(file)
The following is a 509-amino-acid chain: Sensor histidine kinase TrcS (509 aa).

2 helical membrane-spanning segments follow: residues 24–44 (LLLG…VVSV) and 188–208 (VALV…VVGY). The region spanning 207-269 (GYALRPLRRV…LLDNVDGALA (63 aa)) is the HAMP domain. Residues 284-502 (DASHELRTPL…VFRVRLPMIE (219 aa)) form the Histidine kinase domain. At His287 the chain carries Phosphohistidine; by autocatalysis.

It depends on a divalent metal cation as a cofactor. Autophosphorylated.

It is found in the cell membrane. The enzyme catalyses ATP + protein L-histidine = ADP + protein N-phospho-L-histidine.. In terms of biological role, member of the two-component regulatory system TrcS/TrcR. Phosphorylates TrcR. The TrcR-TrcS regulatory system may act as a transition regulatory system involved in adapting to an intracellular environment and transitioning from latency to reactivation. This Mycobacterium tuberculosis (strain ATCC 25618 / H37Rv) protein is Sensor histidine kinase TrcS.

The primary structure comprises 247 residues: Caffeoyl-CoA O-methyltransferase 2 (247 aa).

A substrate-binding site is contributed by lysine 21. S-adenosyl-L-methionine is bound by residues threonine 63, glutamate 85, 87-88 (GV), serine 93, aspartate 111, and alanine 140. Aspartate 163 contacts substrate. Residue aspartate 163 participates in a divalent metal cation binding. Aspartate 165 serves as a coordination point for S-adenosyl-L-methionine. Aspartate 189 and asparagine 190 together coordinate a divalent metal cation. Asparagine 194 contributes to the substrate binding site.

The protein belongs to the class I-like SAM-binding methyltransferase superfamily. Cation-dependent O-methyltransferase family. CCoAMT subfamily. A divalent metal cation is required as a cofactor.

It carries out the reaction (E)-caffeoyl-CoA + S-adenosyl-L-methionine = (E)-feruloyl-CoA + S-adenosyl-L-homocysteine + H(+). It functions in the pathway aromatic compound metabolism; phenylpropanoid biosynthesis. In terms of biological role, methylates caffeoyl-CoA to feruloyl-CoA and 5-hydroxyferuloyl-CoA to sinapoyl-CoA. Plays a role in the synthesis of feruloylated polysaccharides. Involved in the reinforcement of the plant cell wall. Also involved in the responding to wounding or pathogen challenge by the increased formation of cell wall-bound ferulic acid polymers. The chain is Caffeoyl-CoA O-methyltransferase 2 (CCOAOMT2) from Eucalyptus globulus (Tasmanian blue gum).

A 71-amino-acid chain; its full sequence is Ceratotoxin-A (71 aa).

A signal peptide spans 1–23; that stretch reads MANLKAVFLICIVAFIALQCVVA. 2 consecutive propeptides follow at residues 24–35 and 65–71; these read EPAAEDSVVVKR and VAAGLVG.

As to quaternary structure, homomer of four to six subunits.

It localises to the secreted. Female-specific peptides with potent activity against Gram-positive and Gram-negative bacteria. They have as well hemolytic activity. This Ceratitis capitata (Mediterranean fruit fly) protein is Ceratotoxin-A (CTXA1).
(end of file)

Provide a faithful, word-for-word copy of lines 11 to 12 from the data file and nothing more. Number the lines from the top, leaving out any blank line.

As to quaternary structure, homomer of four to six subunits.

It localises to the secreted. Female-specific peptides with potent activity against Gram-positive and Gram-negative bacteria. They have as well hemolytic activity. This Ceratitis capitata (Mediterranean fruit fly) protein is Ceratotoxin-A (CTXA1).